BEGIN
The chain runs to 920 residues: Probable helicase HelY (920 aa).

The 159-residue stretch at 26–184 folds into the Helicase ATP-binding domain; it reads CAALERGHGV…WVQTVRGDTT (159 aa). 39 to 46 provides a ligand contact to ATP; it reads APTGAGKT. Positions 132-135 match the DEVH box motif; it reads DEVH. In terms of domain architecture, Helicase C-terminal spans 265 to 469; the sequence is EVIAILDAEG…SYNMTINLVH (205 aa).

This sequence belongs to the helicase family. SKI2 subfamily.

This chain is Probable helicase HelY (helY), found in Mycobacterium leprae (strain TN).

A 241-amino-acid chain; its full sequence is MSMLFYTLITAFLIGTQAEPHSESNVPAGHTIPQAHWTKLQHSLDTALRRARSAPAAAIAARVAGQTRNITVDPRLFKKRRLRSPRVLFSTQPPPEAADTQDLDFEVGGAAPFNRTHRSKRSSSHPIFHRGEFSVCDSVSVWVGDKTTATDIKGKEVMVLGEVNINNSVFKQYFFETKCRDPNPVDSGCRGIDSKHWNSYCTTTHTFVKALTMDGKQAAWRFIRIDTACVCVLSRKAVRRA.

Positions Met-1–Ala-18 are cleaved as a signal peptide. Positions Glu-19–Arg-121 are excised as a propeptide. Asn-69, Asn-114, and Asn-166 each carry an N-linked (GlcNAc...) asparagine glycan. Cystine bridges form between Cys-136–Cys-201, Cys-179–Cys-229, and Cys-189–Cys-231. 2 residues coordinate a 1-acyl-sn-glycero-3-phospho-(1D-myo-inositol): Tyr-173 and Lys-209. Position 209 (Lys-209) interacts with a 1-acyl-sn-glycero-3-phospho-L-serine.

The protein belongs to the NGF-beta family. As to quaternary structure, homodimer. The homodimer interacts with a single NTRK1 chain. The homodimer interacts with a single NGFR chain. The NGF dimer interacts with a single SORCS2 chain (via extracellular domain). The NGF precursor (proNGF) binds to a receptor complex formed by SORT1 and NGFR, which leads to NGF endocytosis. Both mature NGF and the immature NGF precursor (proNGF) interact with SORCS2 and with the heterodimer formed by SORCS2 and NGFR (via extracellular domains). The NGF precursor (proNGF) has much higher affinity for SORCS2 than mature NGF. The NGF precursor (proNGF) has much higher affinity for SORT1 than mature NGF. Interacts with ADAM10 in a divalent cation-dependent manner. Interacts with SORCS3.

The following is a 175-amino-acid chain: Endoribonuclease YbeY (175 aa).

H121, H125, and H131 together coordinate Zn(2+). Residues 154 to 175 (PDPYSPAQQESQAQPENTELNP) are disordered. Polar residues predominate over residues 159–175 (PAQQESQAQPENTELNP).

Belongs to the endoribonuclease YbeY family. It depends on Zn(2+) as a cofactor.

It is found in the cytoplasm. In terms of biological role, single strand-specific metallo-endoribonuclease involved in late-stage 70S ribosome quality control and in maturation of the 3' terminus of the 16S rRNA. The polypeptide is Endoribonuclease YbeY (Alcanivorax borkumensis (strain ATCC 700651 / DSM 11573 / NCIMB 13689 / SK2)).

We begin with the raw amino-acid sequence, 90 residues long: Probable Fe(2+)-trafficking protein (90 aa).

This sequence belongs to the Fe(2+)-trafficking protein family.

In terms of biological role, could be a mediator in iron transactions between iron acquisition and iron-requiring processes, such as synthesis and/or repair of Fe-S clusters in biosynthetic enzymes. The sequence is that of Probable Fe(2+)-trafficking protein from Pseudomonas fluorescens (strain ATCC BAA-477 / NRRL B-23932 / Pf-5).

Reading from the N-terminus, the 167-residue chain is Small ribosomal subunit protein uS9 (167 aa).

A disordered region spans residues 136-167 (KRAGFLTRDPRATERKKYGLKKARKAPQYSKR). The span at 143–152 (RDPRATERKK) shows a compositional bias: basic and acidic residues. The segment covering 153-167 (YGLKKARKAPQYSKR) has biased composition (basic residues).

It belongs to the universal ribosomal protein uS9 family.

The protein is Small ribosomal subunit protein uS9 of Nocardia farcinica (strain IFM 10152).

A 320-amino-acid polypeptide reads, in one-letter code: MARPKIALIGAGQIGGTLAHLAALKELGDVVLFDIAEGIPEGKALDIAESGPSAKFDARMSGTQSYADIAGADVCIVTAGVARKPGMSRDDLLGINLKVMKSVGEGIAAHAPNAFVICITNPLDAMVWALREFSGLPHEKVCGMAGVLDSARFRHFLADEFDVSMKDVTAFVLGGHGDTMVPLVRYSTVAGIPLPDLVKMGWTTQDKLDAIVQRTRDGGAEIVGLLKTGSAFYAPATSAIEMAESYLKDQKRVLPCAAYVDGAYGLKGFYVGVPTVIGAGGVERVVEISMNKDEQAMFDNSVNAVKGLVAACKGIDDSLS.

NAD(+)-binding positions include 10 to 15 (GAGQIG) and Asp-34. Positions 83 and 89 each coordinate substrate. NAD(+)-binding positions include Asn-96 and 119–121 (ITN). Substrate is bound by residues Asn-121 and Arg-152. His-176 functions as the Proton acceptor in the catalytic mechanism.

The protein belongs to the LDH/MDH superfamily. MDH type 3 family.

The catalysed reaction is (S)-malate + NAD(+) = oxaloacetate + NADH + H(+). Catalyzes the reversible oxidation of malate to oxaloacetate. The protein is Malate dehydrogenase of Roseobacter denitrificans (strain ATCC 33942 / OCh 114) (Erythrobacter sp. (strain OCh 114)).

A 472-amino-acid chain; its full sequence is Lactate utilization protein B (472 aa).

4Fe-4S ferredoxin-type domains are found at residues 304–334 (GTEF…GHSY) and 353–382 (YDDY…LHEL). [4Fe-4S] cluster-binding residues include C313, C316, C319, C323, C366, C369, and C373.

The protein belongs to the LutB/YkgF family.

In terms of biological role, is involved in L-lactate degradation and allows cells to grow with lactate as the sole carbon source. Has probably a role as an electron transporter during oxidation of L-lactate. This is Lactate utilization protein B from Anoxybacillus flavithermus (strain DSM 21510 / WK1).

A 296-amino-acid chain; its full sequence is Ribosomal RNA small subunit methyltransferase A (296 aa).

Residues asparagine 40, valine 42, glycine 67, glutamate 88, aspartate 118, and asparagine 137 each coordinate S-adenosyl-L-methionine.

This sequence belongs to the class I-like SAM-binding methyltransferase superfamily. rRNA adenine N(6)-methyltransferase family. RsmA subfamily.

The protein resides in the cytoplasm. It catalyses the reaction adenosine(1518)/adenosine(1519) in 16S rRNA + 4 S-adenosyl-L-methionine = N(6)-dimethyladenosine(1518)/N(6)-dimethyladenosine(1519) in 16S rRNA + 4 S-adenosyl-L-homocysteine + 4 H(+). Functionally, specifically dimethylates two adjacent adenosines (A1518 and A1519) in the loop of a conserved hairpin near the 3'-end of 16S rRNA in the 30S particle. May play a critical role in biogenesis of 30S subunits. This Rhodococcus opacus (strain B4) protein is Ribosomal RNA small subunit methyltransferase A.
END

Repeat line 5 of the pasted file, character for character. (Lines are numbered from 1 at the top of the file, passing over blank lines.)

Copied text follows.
A 241-amino-acid chain; its full sequence is MSMLFYTLITAFLIGTQAEPHSESNVPAGHTIPQAHWTKLQHSLDTALRRARSAPAAAIAARVAGQTRNITVDPRLFKKRRLRSPRVLFSTQPPPEAADTQDLDFEVGGAAPFNRTHRSKRSSSHPIFHRGEFSVCDSVSVWVGDKTTATDIKGKEVMVLGEVNINNSVFKQYFFETKCRDPNPVDSGCRGIDSKHWNSYCTTTHTFVKALTMDGKQAAWRFIRIDTACVCVLSRKAVRRA.